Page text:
Libyan accused in Lockerbie bombing now in American custody


WASHINGTON (AP) — A Libyan intelligence official has been charged with making the bomb who downed Pan Am Flight 103 over Lockerbie, Scotland, in an international act of terrorism in 1988 has been taken into US custody and will face charges in Washington, the Justice Department said Sunday.

The Arrest of Abu Agela Masud Kheir Al-Marimi is a milestone in the decades-long investigation into the attack that killed 259 people in the air and 11 on the ground. US authorities announced charges in December 2020 against Masud, who was in Libyan custody at the time. While he is the third Libyan intelligence official to be charged in the US in connection with the attack, he would be the first to face charges in a US court.

The Pan Am flight to New York exploded over Lockerbie on December 21, 1988, less than an hour after taking off from London. Civilians from 21 different countries lost their lives. Among the 190 Americans on board were 35 students from Syracuse University who flew home for Christmas after a semester abroad.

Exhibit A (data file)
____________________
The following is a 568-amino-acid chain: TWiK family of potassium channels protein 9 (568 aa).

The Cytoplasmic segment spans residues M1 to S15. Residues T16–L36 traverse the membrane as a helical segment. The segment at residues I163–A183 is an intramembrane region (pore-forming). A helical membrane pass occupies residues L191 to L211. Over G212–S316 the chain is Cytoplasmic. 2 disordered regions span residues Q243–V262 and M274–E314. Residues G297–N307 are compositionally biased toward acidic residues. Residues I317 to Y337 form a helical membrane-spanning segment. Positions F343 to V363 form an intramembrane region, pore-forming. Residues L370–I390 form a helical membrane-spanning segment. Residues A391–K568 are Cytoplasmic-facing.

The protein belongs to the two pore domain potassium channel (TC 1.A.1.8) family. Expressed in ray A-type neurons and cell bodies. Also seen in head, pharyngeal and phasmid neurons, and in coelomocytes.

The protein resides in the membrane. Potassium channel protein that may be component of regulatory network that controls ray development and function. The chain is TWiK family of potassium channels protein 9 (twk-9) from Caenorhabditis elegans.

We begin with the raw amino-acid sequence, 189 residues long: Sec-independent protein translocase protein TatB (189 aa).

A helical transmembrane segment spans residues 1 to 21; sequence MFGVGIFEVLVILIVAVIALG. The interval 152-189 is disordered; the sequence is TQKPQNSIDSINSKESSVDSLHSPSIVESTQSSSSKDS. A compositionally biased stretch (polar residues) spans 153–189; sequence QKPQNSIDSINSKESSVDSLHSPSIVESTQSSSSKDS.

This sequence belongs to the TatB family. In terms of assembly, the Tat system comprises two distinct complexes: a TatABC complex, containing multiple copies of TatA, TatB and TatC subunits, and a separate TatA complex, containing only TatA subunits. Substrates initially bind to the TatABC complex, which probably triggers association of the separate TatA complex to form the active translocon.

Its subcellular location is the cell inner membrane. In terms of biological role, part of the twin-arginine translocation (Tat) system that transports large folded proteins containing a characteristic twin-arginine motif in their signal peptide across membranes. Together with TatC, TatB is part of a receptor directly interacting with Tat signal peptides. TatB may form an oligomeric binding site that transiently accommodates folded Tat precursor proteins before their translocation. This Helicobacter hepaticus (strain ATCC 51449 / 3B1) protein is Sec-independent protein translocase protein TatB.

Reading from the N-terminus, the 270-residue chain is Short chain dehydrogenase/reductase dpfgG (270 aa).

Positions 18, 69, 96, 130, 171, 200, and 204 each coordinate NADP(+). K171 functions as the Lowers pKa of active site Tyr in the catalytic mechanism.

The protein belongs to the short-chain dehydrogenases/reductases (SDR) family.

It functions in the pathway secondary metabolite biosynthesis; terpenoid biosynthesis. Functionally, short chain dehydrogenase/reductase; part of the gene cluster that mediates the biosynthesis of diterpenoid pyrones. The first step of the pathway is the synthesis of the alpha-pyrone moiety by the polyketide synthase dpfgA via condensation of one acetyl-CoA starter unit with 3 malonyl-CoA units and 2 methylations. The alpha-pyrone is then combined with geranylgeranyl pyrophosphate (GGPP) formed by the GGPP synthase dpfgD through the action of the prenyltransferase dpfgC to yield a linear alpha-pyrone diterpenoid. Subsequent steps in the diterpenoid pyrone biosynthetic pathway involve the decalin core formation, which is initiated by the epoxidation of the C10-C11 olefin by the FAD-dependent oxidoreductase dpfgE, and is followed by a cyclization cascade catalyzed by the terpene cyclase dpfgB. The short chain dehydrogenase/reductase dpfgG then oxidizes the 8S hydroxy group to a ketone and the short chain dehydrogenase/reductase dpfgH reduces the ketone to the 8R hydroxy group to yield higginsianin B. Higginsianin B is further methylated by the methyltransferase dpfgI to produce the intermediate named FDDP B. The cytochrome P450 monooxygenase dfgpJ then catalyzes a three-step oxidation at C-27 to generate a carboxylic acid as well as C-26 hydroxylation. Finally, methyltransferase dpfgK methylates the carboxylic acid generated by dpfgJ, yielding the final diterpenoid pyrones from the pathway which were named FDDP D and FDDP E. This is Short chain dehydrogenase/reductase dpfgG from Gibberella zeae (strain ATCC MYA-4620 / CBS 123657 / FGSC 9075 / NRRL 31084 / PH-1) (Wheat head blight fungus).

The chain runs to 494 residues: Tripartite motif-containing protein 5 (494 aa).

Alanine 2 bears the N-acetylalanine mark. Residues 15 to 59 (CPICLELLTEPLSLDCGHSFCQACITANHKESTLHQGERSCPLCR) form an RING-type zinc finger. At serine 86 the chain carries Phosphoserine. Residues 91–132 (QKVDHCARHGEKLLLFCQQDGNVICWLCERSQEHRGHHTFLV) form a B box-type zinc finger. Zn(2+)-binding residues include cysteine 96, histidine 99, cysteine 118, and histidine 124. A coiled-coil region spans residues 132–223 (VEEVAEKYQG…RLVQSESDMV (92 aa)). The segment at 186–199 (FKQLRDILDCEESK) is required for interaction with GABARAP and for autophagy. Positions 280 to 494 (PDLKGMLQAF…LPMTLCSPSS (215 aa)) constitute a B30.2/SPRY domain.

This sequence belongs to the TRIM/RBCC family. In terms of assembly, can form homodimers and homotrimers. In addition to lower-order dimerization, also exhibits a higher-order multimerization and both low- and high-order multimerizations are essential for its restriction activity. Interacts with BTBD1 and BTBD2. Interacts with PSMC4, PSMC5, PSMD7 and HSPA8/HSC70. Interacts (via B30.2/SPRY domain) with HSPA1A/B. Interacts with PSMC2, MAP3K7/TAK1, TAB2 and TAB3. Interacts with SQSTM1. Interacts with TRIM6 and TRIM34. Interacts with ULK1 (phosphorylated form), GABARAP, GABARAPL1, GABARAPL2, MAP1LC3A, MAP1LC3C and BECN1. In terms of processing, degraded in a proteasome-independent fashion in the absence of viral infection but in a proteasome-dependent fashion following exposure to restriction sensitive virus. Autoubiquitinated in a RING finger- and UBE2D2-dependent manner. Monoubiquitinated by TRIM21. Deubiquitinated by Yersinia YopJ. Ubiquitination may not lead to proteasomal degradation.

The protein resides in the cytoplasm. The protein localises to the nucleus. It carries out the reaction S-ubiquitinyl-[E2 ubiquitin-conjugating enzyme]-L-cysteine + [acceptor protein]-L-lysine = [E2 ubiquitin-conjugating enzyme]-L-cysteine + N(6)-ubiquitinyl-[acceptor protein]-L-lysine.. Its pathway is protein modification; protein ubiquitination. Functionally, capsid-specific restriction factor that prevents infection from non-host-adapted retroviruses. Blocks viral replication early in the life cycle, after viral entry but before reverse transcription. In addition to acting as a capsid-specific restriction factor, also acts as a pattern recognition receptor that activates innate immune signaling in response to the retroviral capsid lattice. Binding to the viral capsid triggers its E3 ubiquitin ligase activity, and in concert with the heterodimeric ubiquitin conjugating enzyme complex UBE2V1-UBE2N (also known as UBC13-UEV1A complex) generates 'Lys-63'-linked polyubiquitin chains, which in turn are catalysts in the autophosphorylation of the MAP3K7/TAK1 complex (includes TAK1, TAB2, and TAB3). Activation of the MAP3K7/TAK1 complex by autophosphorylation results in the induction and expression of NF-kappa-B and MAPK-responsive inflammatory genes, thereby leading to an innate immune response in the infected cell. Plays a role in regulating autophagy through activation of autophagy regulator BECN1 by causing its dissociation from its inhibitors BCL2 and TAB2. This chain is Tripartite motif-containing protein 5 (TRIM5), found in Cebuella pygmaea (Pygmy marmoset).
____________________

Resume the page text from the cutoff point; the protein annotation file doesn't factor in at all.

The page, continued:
More than a decade before the September 11 attacks, the bombings exposed the threat of international terrorism. It sparked global investigations and punitive sanctions, while pushing victims of the deaths to account. The university’s current chancellor, Kent Syverud, said in a statement that the arrest was an important development in the long process “to bring to justice those responsible for this despicable act”.

Stephanie Bernstein, a Maryland woman whose husband, Michael, was one of the 270 victims — he was a Justice Department official returning on the run from government affairs — said the news was “surreal” because there had been a lot of violence over the past two years. there had been times when victims’ families had been told that “it looked promising”, only to discover that was not the case.

“At first I thought I was dreaming when I heard what happened, but it happened and I am incredibly grateful that this man will be tried in the United States,” Bernstein said in an interview.